Recently I visited two exhibitions and both have completely blown my mind.
The first was the Cosmonauts exhibition at the science museum in London and the second was the Phillips collection where I had the opportunity to see the Paul Allen
collection in Washington DC.
So about Cosmonauts first: the exhibition tells the story of Soviet Russia’s foray into space and how it put the first man-made objects, landed them on other planets and launch the first man into space. Imagine seeing the space suit worn by Valentina Tereshkova the first woman in space! It was a stunning experience as well as a very moving one.
There was a letter there from a young girl who asked the soviet space agency to send her to the moon because she had the appropriate fur coat and boots! She said that she was willing to die but would they please please send her!
This passion for space and exploration is not new and the exhibition showed the excitement generated the world over when when the Gagarin went into space.
What does this have to do with optics?
Well if you’ve seen the new photographs from Pluto they completely break apart the theories that we have about planets. How can a planet that is not in geologically active have mountains?
The roll that optics has to play in all this is is opening our eyes to new wavelengths- enabling us to observe the world in frequencies that we haven’t been able to do so before as effectively as we can now. With the new sources and detectors in the IR and far IR we should be able to detect signs of life potentially!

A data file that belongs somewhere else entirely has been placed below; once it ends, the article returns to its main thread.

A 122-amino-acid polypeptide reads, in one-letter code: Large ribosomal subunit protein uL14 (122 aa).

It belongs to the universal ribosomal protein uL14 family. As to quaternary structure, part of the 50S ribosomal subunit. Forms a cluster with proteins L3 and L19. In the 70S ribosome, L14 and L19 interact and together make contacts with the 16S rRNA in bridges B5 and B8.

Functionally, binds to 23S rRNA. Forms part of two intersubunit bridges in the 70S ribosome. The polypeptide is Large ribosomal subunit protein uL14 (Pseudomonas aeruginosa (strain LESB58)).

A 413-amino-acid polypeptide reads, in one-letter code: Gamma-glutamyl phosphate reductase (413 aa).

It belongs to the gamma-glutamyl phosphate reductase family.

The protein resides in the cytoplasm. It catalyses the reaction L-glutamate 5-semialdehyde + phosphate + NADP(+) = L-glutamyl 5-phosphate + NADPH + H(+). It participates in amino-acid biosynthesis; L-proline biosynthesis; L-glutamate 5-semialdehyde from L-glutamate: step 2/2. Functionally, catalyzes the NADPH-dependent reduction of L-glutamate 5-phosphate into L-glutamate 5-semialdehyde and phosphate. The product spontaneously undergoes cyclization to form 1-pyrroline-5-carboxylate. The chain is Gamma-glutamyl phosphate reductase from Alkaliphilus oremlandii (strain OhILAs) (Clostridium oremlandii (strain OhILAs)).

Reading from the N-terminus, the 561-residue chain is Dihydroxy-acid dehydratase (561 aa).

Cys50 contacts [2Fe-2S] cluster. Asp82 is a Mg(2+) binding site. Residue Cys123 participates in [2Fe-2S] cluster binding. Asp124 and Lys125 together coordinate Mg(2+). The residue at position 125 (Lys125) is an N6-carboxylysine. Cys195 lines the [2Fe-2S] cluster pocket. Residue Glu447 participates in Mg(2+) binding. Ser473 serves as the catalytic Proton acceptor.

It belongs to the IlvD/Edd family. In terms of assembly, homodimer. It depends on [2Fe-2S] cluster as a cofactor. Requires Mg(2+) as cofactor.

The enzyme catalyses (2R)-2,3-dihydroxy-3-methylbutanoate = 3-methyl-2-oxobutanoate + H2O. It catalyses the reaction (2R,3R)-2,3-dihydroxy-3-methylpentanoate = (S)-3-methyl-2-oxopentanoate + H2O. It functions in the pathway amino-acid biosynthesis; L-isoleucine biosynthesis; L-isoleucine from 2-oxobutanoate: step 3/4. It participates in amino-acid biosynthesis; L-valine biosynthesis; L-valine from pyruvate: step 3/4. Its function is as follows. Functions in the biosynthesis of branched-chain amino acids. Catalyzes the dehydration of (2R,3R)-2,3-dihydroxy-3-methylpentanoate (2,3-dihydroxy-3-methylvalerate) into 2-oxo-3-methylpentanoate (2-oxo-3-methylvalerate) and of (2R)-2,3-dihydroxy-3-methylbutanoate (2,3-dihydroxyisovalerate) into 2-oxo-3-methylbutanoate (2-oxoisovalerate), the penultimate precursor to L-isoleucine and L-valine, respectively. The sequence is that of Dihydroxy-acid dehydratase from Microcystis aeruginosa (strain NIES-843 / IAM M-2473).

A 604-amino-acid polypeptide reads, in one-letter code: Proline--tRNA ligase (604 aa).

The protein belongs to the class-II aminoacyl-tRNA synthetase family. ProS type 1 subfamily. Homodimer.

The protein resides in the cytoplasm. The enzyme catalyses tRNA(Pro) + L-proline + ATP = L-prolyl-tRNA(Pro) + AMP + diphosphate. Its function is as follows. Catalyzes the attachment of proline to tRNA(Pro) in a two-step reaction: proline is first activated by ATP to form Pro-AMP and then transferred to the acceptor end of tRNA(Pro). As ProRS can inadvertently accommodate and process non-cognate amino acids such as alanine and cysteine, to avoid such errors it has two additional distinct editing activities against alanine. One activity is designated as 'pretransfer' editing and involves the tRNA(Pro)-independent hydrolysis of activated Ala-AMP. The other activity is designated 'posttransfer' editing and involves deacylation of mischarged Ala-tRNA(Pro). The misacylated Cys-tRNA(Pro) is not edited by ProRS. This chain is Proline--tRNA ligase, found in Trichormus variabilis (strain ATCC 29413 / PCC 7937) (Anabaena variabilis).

So with optics to the stars then! And this time we can possibly travel there too.
And now about the Paul Allen collection: at the OSA winter leadership meeting there was a reception held at the Phillips collection, and I’ll gallery in D.C. The Paul Allen collection on landscape painting with charted how landscape painting has changed over 400 hundred years was being shown.
The sumptuous collection of Monets, Manets, Signacs, even a Matisse and Kandinsky, a surreal Magritte were simply fabulous! Unfortunately i could not take photographs of these and post them here.
Optics took me to DC and it was optics that give me the opportunity to see these masterpieces. Not to mention that there was the visual optical process of actually looking at these paintings.
Overall I would say optics is a win-win! I had a fabulous time and I hope you can experience what Art other sciences bring in conjunction with optics in to our lives.